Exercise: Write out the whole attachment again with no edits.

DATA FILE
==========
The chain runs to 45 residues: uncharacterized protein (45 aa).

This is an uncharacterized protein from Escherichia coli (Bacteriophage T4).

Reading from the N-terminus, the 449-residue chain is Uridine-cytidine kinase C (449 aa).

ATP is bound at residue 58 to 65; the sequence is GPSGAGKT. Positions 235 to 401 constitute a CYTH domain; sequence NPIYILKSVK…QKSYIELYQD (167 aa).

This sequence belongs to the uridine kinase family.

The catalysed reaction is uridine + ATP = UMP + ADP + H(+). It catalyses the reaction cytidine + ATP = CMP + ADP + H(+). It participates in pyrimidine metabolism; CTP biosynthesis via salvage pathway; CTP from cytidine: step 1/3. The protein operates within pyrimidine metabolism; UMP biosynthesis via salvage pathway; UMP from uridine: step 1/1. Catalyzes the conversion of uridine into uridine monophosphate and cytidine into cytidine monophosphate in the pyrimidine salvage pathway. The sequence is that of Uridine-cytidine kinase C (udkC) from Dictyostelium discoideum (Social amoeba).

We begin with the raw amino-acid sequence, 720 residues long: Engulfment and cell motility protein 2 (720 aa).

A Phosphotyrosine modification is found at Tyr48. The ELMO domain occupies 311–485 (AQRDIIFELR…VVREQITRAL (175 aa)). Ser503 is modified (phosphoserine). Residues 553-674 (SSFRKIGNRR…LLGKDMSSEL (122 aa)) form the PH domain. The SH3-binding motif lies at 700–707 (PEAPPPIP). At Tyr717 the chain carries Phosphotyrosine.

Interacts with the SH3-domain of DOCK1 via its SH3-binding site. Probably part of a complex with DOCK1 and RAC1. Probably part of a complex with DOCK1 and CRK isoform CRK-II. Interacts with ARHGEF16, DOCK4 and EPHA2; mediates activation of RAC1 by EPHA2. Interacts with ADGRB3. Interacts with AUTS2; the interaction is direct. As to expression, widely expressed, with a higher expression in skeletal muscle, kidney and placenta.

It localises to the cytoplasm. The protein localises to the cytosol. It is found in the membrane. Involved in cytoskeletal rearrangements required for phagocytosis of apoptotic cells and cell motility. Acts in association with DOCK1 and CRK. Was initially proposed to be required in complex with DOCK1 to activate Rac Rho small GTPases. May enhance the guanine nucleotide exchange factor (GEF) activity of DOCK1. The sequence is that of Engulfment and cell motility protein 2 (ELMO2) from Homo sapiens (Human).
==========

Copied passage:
The chain runs to 45 residues: uncharacterized protein (45 aa).

This is an uncharacterized protein from Escherichia coli (Bacteriophage T4).

Reading from the N-terminus, the 449-residue chain is Uridine-cytidine kinase C (449 aa).

ATP is bound at residue 58 to 65; the sequence is GPSGAGKT. Positions 235 to 401 constitute a CYTH domain; sequence NPIYILKSVK…QKSYIELYQD (167 aa).

This sequence belongs to the uridine kinase family.

The catalysed reaction is uridine + ATP = UMP + ADP + H(+). It catalyses the reaction cytidine + ATP = CMP + ADP + H(+). It participates in pyrimidine metabolism; CTP biosynthesis via salvage pathway; CTP from cytidine: step 1/3. The protein operates within pyrimidine metabolism; UMP biosynthesis via salvage pathway; UMP from uridine: step 1/1. Catalyzes the conversion of uridine into uridine monophosphate and cytidine into cytidine monophosphate in the pyrimidine salvage pathway. The sequence is that of Uridine-cytidine kinase C (udkC) from Dictyostelium discoideum (Social amoeba).

We begin with the raw amino-acid sequence, 720 residues long: Engulfment and cell motility protein 2 (720 aa).

A Phosphotyrosine modification is found at Tyr48. The ELMO domain occupies 311–485 (AQRDIIFELR…VVREQITRAL (175 aa)). Ser503 is modified (phosphoserine). Residues 553-674 (SSFRKIGNRR…LLGKDMSSEL (122 aa)) form the PH domain. The SH3-binding motif lies at 700–707 (PEAPPPIP). At Tyr717 the chain carries Phosphotyrosine.

Interacts with the SH3-domain of DOCK1 via its SH3-binding site. Probably part of a complex with DOCK1 and RAC1. Probably part of a complex with DOCK1 and CRK isoform CRK-II. Interacts with ARHGEF16, DOCK4 and EPHA2; mediates activation of RAC1 by EPHA2. Interacts with ADGRB3. Interacts with AUTS2; the interaction is direct. As to expression, widely expressed, with a higher expression in skeletal muscle, kidney and placenta.

It localises to the cytoplasm. The protein localises to the cytosol. It is found in the membrane. Involved in cytoskeletal rearrangements required for phagocytosis of apoptotic cells and cell motility. Acts in association with DOCK1 and CRK. Was initially proposed to be required in complex with DOCK1 to activate Rac Rho small GTPases. May enhance the guanine nucleotide exchange factor (GEF) activity of DOCK1. The sequence is that of Engulfment and cell motility protein 2 (ELMO2) from Homo sapiens (Human).